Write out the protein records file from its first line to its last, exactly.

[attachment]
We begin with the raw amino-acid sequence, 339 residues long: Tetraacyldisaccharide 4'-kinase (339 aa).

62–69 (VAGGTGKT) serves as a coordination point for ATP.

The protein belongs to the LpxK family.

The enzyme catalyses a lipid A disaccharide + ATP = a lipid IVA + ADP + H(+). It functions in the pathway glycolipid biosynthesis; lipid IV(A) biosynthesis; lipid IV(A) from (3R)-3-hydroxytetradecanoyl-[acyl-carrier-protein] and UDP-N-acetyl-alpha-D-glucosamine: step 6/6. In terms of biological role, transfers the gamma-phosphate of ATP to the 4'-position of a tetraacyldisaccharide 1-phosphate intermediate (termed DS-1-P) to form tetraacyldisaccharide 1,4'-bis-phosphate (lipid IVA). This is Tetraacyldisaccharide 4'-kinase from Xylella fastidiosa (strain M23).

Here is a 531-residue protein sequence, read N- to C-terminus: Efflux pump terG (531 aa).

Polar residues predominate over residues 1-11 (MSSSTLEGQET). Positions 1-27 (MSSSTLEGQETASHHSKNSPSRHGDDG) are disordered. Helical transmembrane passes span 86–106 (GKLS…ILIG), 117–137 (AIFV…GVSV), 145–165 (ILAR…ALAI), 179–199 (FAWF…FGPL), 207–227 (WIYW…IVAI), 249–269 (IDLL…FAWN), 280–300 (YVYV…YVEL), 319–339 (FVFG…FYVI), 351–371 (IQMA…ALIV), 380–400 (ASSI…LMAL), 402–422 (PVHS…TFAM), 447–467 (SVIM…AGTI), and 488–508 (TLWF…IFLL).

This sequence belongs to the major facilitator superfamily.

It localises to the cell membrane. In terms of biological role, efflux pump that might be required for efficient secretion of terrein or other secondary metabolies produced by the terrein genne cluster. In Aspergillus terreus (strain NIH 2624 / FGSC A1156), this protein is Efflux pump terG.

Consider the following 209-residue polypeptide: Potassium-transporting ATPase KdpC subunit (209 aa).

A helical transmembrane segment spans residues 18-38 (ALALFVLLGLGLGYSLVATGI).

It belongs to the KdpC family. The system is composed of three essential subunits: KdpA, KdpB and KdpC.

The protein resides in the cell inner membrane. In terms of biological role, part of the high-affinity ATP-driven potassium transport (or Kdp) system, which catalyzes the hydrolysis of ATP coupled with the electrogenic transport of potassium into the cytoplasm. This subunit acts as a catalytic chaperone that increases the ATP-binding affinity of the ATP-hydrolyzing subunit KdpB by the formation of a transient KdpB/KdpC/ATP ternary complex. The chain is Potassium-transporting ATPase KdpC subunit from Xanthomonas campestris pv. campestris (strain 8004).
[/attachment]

We begin with the raw amino-acid sequence, 339 residues long: Tetraacyldisaccharide 4'-kinase (339 aa).

62–69 (VAGGTGKT) serves as a coordination point for ATP.

The protein belongs to the LpxK family.

The enzyme catalyses a lipid A disaccharide + ATP = a lipid IVA + ADP + H(+). It functions in the pathway glycolipid biosynthesis; lipid IV(A) biosynthesis; lipid IV(A) from (3R)-3-hydroxytetradecanoyl-[acyl-carrier-protein] and UDP-N-acetyl-alpha-D-glucosamine: step 6/6. In terms of biological role, transfers the gamma-phosphate of ATP to the 4'-position of a tetraacyldisaccharide 1-phosphate intermediate (termed DS-1-P) to form tetraacyldisaccharide 1,4'-bis-phosphate (lipid IVA). This is Tetraacyldisaccharide 4'-kinase from Xylella fastidiosa (strain M23).

Here is a 531-residue protein sequence, read N- to C-terminus: Efflux pump terG (531 aa).

Polar residues predominate over residues 1-11 (MSSSTLEGQET). Positions 1-27 (MSSSTLEGQETASHHSKNSPSRHGDDG) are disordered. Helical transmembrane passes span 86–106 (GKLS…ILIG), 117–137 (AIFV…GVSV), 145–165 (ILAR…ALAI), 179–199 (FAWF…FGPL), 207–227 (WIYW…IVAI), 249–269 (IDLL…FAWN), 280–300 (YVYV…YVEL), 319–339 (FVFG…FYVI), 351–371 (IQMA…ALIV), 380–400 (ASSI…LMAL), 402–422 (PVHS…TFAM), 447–467 (SVIM…AGTI), and 488–508 (TLWF…IFLL).

This sequence belongs to the major facilitator superfamily.

It localises to the cell membrane. In terms of biological role, efflux pump that might be required for efficient secretion of terrein or other secondary metabolies produced by the terrein genne cluster. In Aspergillus terreus (strain NIH 2624 / FGSC A1156), this protein is Efflux pump terG.

Consider the following 209-residue polypeptide: Potassium-transporting ATPase KdpC subunit (209 aa).

A helical transmembrane segment spans residues 18-38 (ALALFVLLGLGLGYSLVATGI).

It belongs to the KdpC family. The system is composed of three essential subunits: KdpA, KdpB and KdpC.

The protein resides in the cell inner membrane. In terms of biological role, part of the high-affinity ATP-driven potassium transport (or Kdp) system, which catalyzes the hydrolysis of ATP coupled with the electrogenic transport of potassium into the cytoplasm. This subunit acts as a catalytic chaperone that increases the ATP-binding affinity of the ATP-hydrolyzing subunit KdpB by the formation of a transient KdpB/KdpC/ATP ternary complex. The chain is Potassium-transporting ATPase KdpC subunit from Xanthomonas campestris pv. campestris (strain 8004).